Democrats abruptly halt debate of hemp bill

jpatton1@herald-leader.comFebruary 27, 2013 

Industrial hemp in Manitoba, Canada. The yellow flowered plants are volunteer canola ( meaning the field was sown to canola the previous year and these are plants that grew from seed that fell on the ground at harvest.) Laura Rance/Manitoba Co-operator

FRANKFORT — Democrats abruptly halted debate Wednesday on a bill that would regulate hemp farming in Kentucky if the federal government legalizes the crop.

The House Agriculture and Small Business Committee heard two hours of discussion about Senate Bill 50 Wednesday morning before committee Chairman Tom McKee, D-Cynthiana, declined to allow a vote on the bill and told members the meeting would continue at 4:30 p.m.

McKee later reconvened the committee briefly on the House floor for the sole purpose of adjourning the morning meeting.

"There are a lot of feelings. It's best to just back away for today and look at this sometime in the future," McKee said. "I think a lot of people want to think about where they are."

McKee said members needed more time to digest what they heard. He couldn't say when the committee might take up the bill again, if at all.

McKee had hoped to approve a substitute version of the bill that would replace language about licensing hemp farmers with language directing the University of Kentucky to conduct field trials of the crop.

McKee's proposal apparently did not have the necessary 15 votes to revise Sen. Paul Hornback's bill, which passed the Senate earlier this month 31-6.

Rep. Steven Rudy, R-West Paducah, said he was frustrated by the adjournment. Rudy, along with Rep. Jim DeCesare, R-Rockfield, had tried to force a vote on Senate Bill 50 at the hearing Wednesday morning.

McKee refused to allow the vote, instead saying that members would come back in the afternoon to vote on the committee substitute.

"I don't think they had the votes to pass the committee substitute," Rudy said.

Hornback said he was disappointed that no vote happened Wednesday.

"I was a little surprised that they were not even willing to talk about the bill anymore," Hornback said. "The House is standing in the way of this jobs bill. ... If that's what they choose to do, then the public needs to be made aware that the House is standing in the way of attracting new revenue to this state."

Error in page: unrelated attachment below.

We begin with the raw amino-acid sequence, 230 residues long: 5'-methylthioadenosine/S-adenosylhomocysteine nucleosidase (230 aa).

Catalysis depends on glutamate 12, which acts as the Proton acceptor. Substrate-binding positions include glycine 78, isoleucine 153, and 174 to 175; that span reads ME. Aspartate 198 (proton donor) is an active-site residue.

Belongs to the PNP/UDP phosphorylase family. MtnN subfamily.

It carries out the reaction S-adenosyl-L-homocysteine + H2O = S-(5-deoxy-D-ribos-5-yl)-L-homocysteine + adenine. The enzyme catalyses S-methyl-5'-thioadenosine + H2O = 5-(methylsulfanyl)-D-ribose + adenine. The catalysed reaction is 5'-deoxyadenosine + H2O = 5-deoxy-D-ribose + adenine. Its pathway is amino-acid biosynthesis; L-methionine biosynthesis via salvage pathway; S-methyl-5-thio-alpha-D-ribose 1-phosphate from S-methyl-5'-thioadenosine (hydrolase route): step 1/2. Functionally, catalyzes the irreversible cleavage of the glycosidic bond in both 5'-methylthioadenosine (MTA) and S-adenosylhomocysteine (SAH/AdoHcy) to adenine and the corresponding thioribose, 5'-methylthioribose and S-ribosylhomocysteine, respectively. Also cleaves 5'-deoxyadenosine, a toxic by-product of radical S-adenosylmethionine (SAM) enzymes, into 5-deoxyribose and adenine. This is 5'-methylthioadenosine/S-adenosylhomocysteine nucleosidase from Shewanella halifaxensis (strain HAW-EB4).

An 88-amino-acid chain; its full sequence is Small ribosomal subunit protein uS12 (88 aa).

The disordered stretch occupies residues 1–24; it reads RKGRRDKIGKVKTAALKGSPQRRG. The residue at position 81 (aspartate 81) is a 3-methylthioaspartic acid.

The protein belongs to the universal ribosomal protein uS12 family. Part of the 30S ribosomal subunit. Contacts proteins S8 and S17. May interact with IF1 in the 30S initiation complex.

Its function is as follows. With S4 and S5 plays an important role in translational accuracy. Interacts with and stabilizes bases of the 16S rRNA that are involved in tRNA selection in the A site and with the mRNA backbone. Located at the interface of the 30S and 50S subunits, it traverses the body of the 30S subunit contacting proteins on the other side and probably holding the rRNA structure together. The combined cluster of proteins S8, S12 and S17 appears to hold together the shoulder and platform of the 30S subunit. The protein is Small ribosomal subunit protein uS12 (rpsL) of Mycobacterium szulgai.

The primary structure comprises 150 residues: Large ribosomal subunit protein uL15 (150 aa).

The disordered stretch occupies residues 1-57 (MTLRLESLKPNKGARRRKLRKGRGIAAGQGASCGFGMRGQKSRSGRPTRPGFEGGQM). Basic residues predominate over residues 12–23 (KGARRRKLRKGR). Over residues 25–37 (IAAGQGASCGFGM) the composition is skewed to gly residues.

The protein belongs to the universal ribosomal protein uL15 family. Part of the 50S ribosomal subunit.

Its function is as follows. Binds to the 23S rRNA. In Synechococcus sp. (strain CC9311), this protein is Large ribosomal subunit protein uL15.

The day opened with Hornback, Agriculture Commissioner James Comer, Sen. Robin Webb, D-Grayson, and Nutiva founder John Roulac testifying for the hemp bill.

Roulac told lawmakers his company, which sells hemp food products made from imported seed, has been growing 55 percent annually for the last decade.

"Hemp's not going to change the whole economy but it is an up-and-coming crop," Roulac said. "It's not going to create 10,000 jobs in Kentucky, but there's a lot of opportunity here. Kentucky has a great history with hemp."

Kentucky State Police continued to voice their objections to SB 50, saying they believe legal hemp would complicate marijuana eradication efforts.

State police said they would prefer a study, such as McKee proposed, rather than preparing to license farmers, even though nothing could be grown without federal approval.

Given the federal government's block on hemp farming, several lawmakers said they were puzzled about the objections to Hornback's plan.

Rep. Jonathan Shell, R-Lancaster, said he couldn't understand what all the law enforcement "contentiousness" was about.

"It baffles me that we're having this discussion on the pros and cons of legalizing hemp when this bill doesn't do that," Shell said. "I can't see that we're legalizing this crop with this bill."

Janet Patton: (859) 231-3264. Twitter: @janetpattonhl

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